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Latest Michael Greicius Stories

Alzheimer's Risk Higher For Women Due To Gene Variant
2014-04-16 10:21:00

Brett Smith for redOrbit.com - Your Universe Online New research from scientists at Stanford University has revealed a genetic variant that raises the risk of developing Alzheimer’s disease in women, but not in men. After analyzing information on numerous older individuals who were followed over time, the scientists recognized a genetic variant called ApoE4 that conveyed the sex-specific elevated risk level, according to their report in the Annals of Neurology. While more women...

2011-05-31 06:46:23

(Ivanhoe Newswire) -- New clues to the mystery of brain function, obtained through research by scientists at the Stanford University School of Medicine, suggest that distinct mental states can be distinguished based on unique patterns of activity in coordinated "networks" within the brain. These networks consist of brain regions that are synchronously communicating with one another. The Stanford team is using this network approach to develop diagnostic tests in Alzheimer's disease and other...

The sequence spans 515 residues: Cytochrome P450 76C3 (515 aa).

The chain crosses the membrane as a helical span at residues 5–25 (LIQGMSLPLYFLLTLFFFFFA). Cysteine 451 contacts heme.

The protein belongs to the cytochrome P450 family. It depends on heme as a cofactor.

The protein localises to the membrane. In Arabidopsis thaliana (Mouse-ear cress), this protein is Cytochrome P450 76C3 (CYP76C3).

2011-05-26 15:25:44

New clues to the mystery of brain function, obtained through research by scientists at the Stanford University School of Medicine, suggest that distinct mental states can be distinguished based on unique patterns of activity in coordinated "networks" within the brain. These networks consist of brain regions that are synchronously communicating with one another. The Stanford team is using this network approach to develop diagnostic tests in Alzheimer's disease and other brain disorders in...

2008-06-27 00:02:36

This is your brain on Facebook. Researchers at the Stanford University School of Medicine used concepts borrowed from the popular social networking site to analyze the brains of people with Alzheimer's disease. They found that patients' brains were less well-connected than the brains of people without the disorder. The test, which relies on common brain-imaging techniques, may be the first step toward a new diagnostic tool to differentiate early-stage Alzheimer's disease from other...


Word of the Day
kenspeckle
  • Having so marked an appearance as easily to be recognized.
This word may come from the Swedish 'kanspak,' quick at recognizing persons or things, or else from confusion with 'conspicuous.'